Each week in this space, we’ll be taking a look back at Sunday’s games to find five of the most interesting and most important stats for fantasy football owners. With 14 of 15 games from NFL Week 4 in the books, here are the five stats you need to know:
1. If we exclude a meaningless Week 17 game where Christian McCaffrey played on just 14% of his team’s snaps, McCaffrey has now scored at least 25.0 fantasy points in 10 of his last 12 games. Over this span, he’s averaging 30.0 fantasy points per game. Only four times in NFL history has a running back averaged 30.0 or more fantasy points per game in a single season. Over his last 16 games he’s averaging 26.9 fantasy points per game — or what would be the ninth-most by any running back in any season all-time.
As I’ve argued since Week 1 in this space, McCaffrey is the single most valuable commodity in fantasy football. We haven’t seen numbers like this from a running back since the days of Marshall Faulk, Priest Holmes, and LaDainian Tomlinson — when it was basically impossible to win your league without one of these running backs. There’s more parity in fantasy these days, but this does speak to McCaffrey’s unrivaled upside as a possible league-winner.
It’s probably unrealistic to expect both receivers to finish top-five this year, but it’s been done before — six times in the modern era, most recently by Demaryius Thomas and Emmanuel Sanders in 2014. And, with O.J. Howard serving in a demoted role (3.0 targets per game), it’s certainly possible both players finish as WR1s (a feat accomplished by Pittsburgh and Minnesota last year). Though both Evans and Godwin have been nearly equally phenomenal this year, as I argued this offseason, don’t be surprised if Godwin finishes the year with more fantasy points than Evans.
3. In Week 4, Will Dissly caught seven of eight targets for 57 yards and a score. He now ranks sixth among tight ends in fantasy points scored. He’s only played in six full games across his career, but across those games is averaging 15.5 fantasy points per game (would rank top-four in any season this past decade).
Dissly has seen at least five targets in five of these six games but has mostly been reliant on touchdowns for his fantasy production, averaging a touchdown per game over this stretch. That’s typically a red flag, and this is an unsustainably high number, but really, we should be viewing this as a positive — it seems Dissly has assumed the Jimmy Graham role in the offense. In 2017, with the Seahawks, Graham led the position in touchdowns (10) and saw 14 targets inside the 5-yard line (the most by any player this past decade). Like Graham, Dissly has been a focal point near the end zone, drawing three targets inside the 10-yard line (no other Seattle receiver has more than one) and four end-zone targets this year. With this sort of usage, Dissly has easy TE1 upside.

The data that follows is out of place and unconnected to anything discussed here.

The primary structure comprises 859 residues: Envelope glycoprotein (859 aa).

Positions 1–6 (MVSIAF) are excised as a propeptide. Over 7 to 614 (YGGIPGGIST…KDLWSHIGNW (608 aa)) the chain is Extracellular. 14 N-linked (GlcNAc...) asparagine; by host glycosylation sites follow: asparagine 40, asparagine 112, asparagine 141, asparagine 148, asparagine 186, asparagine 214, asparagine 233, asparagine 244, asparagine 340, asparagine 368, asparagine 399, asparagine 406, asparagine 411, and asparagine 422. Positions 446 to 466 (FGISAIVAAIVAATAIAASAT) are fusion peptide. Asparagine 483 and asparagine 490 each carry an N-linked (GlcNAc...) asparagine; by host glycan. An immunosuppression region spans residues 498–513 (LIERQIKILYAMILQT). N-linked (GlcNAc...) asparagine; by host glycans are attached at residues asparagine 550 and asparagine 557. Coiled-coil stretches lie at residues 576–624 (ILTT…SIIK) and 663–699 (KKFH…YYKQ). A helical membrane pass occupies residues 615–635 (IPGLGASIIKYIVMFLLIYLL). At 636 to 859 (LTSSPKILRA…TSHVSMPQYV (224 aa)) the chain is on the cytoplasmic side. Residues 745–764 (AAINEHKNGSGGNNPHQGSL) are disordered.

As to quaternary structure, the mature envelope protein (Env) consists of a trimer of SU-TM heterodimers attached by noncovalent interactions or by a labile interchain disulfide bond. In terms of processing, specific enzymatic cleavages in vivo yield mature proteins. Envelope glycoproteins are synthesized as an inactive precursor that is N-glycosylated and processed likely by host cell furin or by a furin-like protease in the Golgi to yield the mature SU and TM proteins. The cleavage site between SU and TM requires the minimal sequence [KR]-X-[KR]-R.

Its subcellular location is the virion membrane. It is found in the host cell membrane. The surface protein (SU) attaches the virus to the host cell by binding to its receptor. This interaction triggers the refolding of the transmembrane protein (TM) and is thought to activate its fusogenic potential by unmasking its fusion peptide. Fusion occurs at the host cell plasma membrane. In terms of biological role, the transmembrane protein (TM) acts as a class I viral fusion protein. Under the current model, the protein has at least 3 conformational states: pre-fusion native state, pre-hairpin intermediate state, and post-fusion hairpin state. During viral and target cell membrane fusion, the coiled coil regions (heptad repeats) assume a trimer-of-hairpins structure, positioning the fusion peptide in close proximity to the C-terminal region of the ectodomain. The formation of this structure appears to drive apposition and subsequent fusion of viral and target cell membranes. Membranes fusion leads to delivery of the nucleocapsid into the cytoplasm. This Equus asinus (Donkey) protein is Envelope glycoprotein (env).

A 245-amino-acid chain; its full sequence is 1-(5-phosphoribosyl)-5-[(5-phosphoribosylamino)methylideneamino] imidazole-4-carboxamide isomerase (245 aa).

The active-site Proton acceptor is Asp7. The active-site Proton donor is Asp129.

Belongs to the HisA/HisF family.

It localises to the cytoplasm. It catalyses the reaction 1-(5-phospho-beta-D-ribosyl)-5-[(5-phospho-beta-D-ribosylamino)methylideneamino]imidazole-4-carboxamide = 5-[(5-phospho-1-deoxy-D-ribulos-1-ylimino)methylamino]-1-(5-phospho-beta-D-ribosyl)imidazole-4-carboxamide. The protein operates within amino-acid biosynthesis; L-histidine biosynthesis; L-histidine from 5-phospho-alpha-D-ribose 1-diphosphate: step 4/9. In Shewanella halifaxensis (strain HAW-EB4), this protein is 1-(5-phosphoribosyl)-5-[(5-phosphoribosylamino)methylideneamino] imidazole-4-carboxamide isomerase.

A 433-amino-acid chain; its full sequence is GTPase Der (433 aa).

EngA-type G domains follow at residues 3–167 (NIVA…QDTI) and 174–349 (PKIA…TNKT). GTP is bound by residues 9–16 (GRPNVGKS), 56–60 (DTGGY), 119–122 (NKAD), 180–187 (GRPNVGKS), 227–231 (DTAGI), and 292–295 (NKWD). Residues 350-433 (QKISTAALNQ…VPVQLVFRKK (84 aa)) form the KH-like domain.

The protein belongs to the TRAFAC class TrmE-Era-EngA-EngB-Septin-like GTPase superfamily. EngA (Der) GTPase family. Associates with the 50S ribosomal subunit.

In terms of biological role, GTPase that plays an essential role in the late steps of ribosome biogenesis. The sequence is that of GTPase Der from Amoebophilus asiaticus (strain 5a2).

While Dissly did benefit from an ideal matchup — Arizona came into the week surrendering 29.3 fantasy points per game to opposing tight ends (11.0 more than the second-worst team) — his Week 4 usage is more meaningful to me than his production. Dissly ran a route on just 45% of Russell Wilson’s dropbacks through the first three weeks of the season (compared to 43% for Nick Vannett). In Week 4, immediately following Vannett’s departure (traded to Pittsburgh), Dissly ran a route on 68% of Wilson’s dropbacks.
4. Speaking of tight ends… Through four weeks, the top-10 highest-scoring tight ends are (in order): Evan Engram, Austin Hooper, Mark Andrews, Travis Kelce, Darren Waller, Will Dissly, Greg Olsen, Zach Ertz, Delanie Walker, and T.J. Hockenson.
This has been a brutal start to the year for anyone who drafted an early-round tight end outside of Engram and Kelce. Meanwhile, there were plenty of late-round values to be found in Hooper (Round 9), Andrews (Round 12), Waller (undrafted), Dissly (undrafted), Olsen (Round 12), Walker (Round 10), and Hockenson (Round 11).
5. Leonard Fournette ranks ninth among running backs in fantasy points scored (65.8), one spot ahead of Aaron Jones (63.0). Fournette totals 518 yards and zero touchdowns. Jones totals 270 yards and four touchdowns. If excluding the value of touchdowns, Fournette would rank fourth among running backs in fantasy points scored while Jones would rank 21st.
Among all running backs, Fournette ranks second in snaps (234), second in snap share (91%), second in touch share (90%), fifth in carries (72), and sixth in targets (23). Fournette has gotten a little unlucky in the touchdown department, but his usage paints the picture of a top-five fantasy running back.
Remember, volume is far more important than efficiency when it comes to the success of a fantasy running back. Fournette was due for an efficiency regression (he came into the week ranking worst of 28 running backs in yards per carry since Week 1 of 2018) and bounced back in a big way (225 yards on 29 carries). Just like with yards per carry, we should expect Fournette to regress closer to the mean in terms of touchdowns (he ranked sixth in touchdowns per game 2017-2018). If the buy-low window hasn’t fully closed after a big Week 4, now may be the last time to pounce.